Just as we did not enter this world alone, nor grow in human maturity alone—but rather in and through a loving community—the same is true in the supernatural sphere. No one becomes a Christian alone. Rather, when our hearts are opened to receive the gift of faith, we always received this gift mediated through the community of all those who belong to God—through the Body of Christ—and find ourselves welcomed into the enfolding arms of this Body. All grace that flows forth from the Heart of Christ passes through the Church which Jesus himself established, and, in drawing us back to his welcoming Heart, also draws us into the intimacy of the Church’s own life. The Catechism of the Catholic Church expresses this as follows:
“Believing” is an ecclesial act. The Church’s faith precedes, engenders, supports, and nourishes our faith. The Church is the mother of all believers. “No one can have God as Father who does not have the Church as Mother” (St. Cyprian). (par 181)
Pope Benedict XVI said in one of his last general audiences:
This faith [that I profess in Baptism] is not the result of my own solitary reflection, it is not the product of my thought; it is the fruit of a relationship, a dialogue, in which there is a listener, a receiver, and a respondent; it is communication with Jesus that draws me out of the “I” enclosed in myself to open me to the love of God, the Father. It is like a rebirth in which I am united not only to Jesus, but also to all those who have walked and are walking on the same path; and this new birth that begins with Baptism continues for the rest of my life. I cannot build my personal faith in a private dialogue with Jesus, because faith is given to me by God through a community of believers that is the Church and projects me into the multitude of believers, into a kind of communion that is not only sociological but rooted in the eternal love of God, who is in himself the communion of the Father and of the Son and of the Holy Spirit, it is Trinitarian Love. Our faith is truly personal only if it is also communal: it can be my faith only if it dwells and moves within the “we” of the Church, only if it is our faith, the common faith of the one Church. (October 31, 2012)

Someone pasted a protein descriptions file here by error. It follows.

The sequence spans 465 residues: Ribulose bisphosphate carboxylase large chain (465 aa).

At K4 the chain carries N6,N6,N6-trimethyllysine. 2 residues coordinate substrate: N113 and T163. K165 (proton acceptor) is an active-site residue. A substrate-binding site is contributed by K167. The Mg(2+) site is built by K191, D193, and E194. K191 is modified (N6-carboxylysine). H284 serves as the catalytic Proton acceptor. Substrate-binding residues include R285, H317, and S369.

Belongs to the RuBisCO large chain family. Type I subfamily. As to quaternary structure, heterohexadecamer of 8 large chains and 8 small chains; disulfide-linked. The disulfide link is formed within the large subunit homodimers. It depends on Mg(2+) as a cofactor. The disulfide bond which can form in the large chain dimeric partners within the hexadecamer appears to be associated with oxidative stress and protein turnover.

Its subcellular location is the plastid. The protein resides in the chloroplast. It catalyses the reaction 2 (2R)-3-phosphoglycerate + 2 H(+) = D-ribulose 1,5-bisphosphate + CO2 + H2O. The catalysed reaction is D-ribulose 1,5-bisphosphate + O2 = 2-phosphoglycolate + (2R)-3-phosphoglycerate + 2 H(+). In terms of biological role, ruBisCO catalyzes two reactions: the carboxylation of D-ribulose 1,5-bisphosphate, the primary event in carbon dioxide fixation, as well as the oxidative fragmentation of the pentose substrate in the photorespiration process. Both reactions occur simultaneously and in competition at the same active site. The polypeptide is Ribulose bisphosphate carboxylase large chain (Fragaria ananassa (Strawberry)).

Yes, the Church is truly both a “womb” for us and our true “home” within this world. Indeed it is she who carries us over the boundary of death into eternity, since she exists not only in this world, but in heaven. Actually, the fullness of her reality, while made present within this world, is seen in radiant fullness only in heaven, where she is one with God “as a Bride prepared for her Husband” (Revelation 21:2).
The Church is therefore not a mere institution, or even a “society” in the normal political or sociological sense, as Pope Benedict so beautifully said. Rather, she is a communion: the reality of all those who have been made to share in the intimacy of the Father, Son, and Holy Spirit. And Mary stands not only as the first member of this family, but in a way as the one who shelters all others within the hearth of her own maternal love. This is because, through her total acceptance of God’s love and her utter surrender to him, she allows her heart to be expanded beyond limits to universal proportions. Now she is truly able, in her unique individual personality, to enfold all of humanity within her own loving heart. When we experience the beautiful sense of “home” within the one, holy, catholic, and apostolic Church, therefore, we are truly experiencing the embrace of Mary, the unique and universal Mother.
– Do I recognize that I have not become a Christian alone, but have received this gift mediated through the Church, and as an experience of being “inserted” into the community of all those who believe? What does this mean for me practically?
– In my experience of the Church’s motherhood, can I discern the embrace of Mary’s motherhood? Indeed, can I discern the tender “motherhood” of almighty God?